In 1922, Mildred Pitts Walter was born in DeRidder, Louisiana, to a log cutter and a midwife/beautician. She became the first member of her family to go to college, graduating in 1940. Walter moved to California, where she worked as an elementary school teacher. After being encouraged by a publisher to write books for and about African American children, Walter went on to become a pioneer of African American children's literature. Most notably, she wrote Justin and the Best Biscuits in the World, which bent preconceptions with tales of black cowboys and men doing "women's work." She was also a contributing book reviewer to the Los Angeles Times.
In Something Inside So Strong: Life in Pursuit of Choice, Courage, and Change, Walter recollects major touchstones in her life. The autobiography, divided into three parts, "Choice," "Courage," and "Change," covers Walter's life beginning with her childhood in the 1920s and moving to the present day.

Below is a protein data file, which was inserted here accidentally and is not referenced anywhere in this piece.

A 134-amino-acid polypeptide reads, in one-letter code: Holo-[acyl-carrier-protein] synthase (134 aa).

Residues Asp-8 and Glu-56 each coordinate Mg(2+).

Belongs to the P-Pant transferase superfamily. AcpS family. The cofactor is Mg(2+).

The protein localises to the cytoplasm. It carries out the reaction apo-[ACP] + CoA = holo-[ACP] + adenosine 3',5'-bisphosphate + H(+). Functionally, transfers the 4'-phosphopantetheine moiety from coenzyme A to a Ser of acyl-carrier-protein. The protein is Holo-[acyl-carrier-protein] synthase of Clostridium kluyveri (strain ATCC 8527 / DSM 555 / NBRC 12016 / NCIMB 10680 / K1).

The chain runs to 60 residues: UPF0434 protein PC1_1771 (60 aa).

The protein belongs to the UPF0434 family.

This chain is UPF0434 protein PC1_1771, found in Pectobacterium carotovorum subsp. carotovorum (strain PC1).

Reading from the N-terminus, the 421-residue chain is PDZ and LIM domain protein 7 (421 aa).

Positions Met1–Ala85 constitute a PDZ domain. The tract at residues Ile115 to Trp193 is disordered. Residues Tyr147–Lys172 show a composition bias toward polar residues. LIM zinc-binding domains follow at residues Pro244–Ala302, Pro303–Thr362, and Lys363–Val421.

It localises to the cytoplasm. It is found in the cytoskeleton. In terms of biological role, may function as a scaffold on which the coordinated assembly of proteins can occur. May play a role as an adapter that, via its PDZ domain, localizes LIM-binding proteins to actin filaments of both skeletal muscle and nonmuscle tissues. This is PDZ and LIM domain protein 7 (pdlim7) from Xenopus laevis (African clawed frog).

In "Choice," Walter describes growing up in a deeply segregated Louisiana and includes memories of school, rural home life, World War II, and participating in neighborhood activities like hog killing and church revivals. "Courage" documents her adjustment to living away from family, her experiences teaching in Los Angeles, and her extensive work with her husband for the Los Angeles chapter of the Congress of Racial Equality. The final section, "Change," shows how Walter's writing and activism merged, detailing her work as an education consultant and as an advocate for nonviolent resistance to racism. It also reveals how her world travels expanded her personal inquiry into Christianity and African spirituality. Something Inside So Strong is one woman's journey to self-discovery.